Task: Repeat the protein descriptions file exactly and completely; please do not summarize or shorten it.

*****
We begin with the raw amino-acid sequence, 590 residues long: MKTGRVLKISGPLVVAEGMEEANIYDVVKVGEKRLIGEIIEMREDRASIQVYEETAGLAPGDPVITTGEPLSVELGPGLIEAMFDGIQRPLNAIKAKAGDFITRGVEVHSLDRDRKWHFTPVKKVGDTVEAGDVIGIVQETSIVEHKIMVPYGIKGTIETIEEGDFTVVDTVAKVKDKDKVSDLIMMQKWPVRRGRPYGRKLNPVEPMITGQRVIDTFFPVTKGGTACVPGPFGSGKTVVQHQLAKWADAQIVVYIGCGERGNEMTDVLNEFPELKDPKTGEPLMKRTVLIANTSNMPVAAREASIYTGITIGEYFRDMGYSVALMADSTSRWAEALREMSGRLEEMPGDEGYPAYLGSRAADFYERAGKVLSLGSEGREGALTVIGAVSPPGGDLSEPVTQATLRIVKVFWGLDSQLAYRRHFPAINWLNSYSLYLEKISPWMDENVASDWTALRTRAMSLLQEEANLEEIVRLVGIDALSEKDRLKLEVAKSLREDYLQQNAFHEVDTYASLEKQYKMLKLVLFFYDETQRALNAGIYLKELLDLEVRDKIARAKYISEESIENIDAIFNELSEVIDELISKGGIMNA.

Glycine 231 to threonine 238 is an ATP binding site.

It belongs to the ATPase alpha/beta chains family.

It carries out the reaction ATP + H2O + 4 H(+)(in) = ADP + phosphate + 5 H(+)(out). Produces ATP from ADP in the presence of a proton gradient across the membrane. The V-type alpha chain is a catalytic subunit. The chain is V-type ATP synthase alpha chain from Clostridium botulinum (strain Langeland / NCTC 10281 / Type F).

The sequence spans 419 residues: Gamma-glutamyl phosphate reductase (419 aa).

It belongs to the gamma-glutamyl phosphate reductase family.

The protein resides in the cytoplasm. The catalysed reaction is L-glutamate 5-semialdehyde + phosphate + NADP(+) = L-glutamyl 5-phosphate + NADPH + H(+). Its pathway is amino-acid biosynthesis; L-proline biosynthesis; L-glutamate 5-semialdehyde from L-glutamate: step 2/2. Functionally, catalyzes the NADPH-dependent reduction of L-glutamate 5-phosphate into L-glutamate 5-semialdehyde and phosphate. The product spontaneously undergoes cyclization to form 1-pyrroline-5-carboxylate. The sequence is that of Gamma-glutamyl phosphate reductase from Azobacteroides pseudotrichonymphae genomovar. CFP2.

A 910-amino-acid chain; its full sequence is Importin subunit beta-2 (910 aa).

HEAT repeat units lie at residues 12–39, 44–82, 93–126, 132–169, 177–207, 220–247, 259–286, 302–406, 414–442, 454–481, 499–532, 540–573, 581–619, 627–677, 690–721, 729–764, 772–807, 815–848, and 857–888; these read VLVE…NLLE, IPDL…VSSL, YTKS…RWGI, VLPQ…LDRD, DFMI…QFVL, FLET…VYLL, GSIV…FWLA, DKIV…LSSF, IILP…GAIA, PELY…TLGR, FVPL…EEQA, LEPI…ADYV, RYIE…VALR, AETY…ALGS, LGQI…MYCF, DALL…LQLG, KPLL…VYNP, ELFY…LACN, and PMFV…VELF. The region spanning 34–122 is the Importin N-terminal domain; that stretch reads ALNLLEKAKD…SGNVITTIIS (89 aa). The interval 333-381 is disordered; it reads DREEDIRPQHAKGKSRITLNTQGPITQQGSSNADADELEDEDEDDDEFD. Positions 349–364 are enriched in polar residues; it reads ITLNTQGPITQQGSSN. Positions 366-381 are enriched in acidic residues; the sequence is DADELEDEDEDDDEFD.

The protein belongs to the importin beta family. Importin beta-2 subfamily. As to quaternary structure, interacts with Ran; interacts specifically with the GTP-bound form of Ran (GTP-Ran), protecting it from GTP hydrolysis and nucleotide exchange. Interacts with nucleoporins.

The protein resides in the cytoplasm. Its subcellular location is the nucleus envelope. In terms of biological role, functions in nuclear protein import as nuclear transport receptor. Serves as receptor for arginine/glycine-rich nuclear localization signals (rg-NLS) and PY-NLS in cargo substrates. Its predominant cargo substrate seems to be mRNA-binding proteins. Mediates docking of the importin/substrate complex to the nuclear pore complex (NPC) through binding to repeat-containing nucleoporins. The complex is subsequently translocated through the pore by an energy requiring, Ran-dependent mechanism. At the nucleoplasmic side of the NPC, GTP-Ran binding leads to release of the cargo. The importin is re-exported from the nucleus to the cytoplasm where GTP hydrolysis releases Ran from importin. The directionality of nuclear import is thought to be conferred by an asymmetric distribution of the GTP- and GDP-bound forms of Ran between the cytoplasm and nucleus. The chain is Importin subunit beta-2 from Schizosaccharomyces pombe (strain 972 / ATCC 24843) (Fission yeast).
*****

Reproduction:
We begin with the raw amino-acid sequence, 590 residues long: MKTGRVLKISGPLVVAEGMEEANIYDVVKVGEKRLIGEIIEMREDRASIQVYEETAGLAPGDPVITTGEPLSVELGPGLIEAMFDGIQRPLNAIKAKAGDFITRGVEVHSLDRDRKWHFTPVKKVGDTVEAGDVIGIVQETSIVEHKIMVPYGIKGTIETIEEGDFTVVDTVAKVKDKDKVSDLIMMQKWPVRRGRPYGRKLNPVEPMITGQRVIDTFFPVTKGGTACVPGPFGSGKTVVQHQLAKWADAQIVVYIGCGERGNEMTDVLNEFPELKDPKTGEPLMKRTVLIANTSNMPVAAREASIYTGITIGEYFRDMGYSVALMADSTSRWAEALREMSGRLEEMPGDEGYPAYLGSRAADFYERAGKVLSLGSEGREGALTVIGAVSPPGGDLSEPVTQATLRIVKVFWGLDSQLAYRRHFPAINWLNSYSLYLEKISPWMDENVASDWTALRTRAMSLLQEEANLEEIVRLVGIDALSEKDRLKLEVAKSLREDYLQQNAFHEVDTYASLEKQYKMLKLVLFFYDETQRALNAGIYLKELLDLEVRDKIARAKYISEESIENIDAIFNELSEVIDELISKGGIMNA.

Glycine 231 to threonine 238 is an ATP binding site.

It belongs to the ATPase alpha/beta chains family.

It carries out the reaction ATP + H2O + 4 H(+)(in) = ADP + phosphate + 5 H(+)(out). Produces ATP from ADP in the presence of a proton gradient across the membrane. The V-type alpha chain is a catalytic subunit. The chain is V-type ATP synthase alpha chain from Clostridium botulinum (strain Langeland / NCTC 10281 / Type F).

The sequence spans 419 residues: Gamma-glutamyl phosphate reductase (419 aa).

It belongs to the gamma-glutamyl phosphate reductase family.

The protein resides in the cytoplasm. The catalysed reaction is L-glutamate 5-semialdehyde + phosphate + NADP(+) = L-glutamyl 5-phosphate + NADPH + H(+). Its pathway is amino-acid biosynthesis; L-proline biosynthesis; L-glutamate 5-semialdehyde from L-glutamate: step 2/2. Functionally, catalyzes the NADPH-dependent reduction of L-glutamate 5-phosphate into L-glutamate 5-semialdehyde and phosphate. The product spontaneously undergoes cyclization to form 1-pyrroline-5-carboxylate. The sequence is that of Gamma-glutamyl phosphate reductase from Azobacteroides pseudotrichonymphae genomovar. CFP2.

A 910-amino-acid chain; its full sequence is Importin subunit beta-2 (910 aa).

HEAT repeat units lie at residues 12–39, 44–82, 93–126, 132–169, 177–207, 220–247, 259–286, 302–406, 414–442, 454–481, 499–532, 540–573, 581–619, 627–677, 690–721, 729–764, 772–807, 815–848, and 857–888; these read VLVE…NLLE, IPDL…VSSL, YTKS…RWGI, VLPQ…LDRD, DFMI…QFVL, FLET…VYLL, GSIV…FWLA, DKIV…LSSF, IILP…GAIA, PELY…TLGR, FVPL…EEQA, LEPI…ADYV, RYIE…VALR, AETY…ALGS, LGQI…MYCF, DALL…LQLG, KPLL…VYNP, ELFY…LACN, and PMFV…VELF. The region spanning 34–122 is the Importin N-terminal domain; that stretch reads ALNLLEKAKD…SGNVITTIIS (89 aa). The interval 333-381 is disordered; it reads DREEDIRPQHAKGKSRITLNTQGPITQQGSSNADADELEDEDEDDDEFD. Positions 349–364 are enriched in polar residues; it reads ITLNTQGPITQQGSSN. Positions 366-381 are enriched in acidic residues; the sequence is DADELEDEDEDDDEFD.

The protein belongs to the importin beta family. Importin beta-2 subfamily. As to quaternary structure, interacts with Ran; interacts specifically with the GTP-bound form of Ran (GTP-Ran), protecting it from GTP hydrolysis and nucleotide exchange. Interacts with nucleoporins.

The protein resides in the cytoplasm. Its subcellular location is the nucleus envelope. In terms of biological role, functions in nuclear protein import as nuclear transport receptor. Serves as receptor for arginine/glycine-rich nuclear localization signals (rg-NLS) and PY-NLS in cargo substrates. Its predominant cargo substrate seems to be mRNA-binding proteins. Mediates docking of the importin/substrate complex to the nuclear pore complex (NPC) through binding to repeat-containing nucleoporins. The complex is subsequently translocated through the pore by an energy requiring, Ran-dependent mechanism. At the nucleoplasmic side of the NPC, GTP-Ran binding leads to release of the cargo. The importin is re-exported from the nucleus to the cytoplasm where GTP hydrolysis releases Ran from importin. The directionality of nuclear import is thought to be conferred by an asymmetric distribution of the GTP- and GDP-bound forms of Ran between the cytoplasm and nucleus. The chain is Importin subunit beta-2 from Schizosaccharomyces pombe (strain 972 / ATCC 24843) (Fission yeast).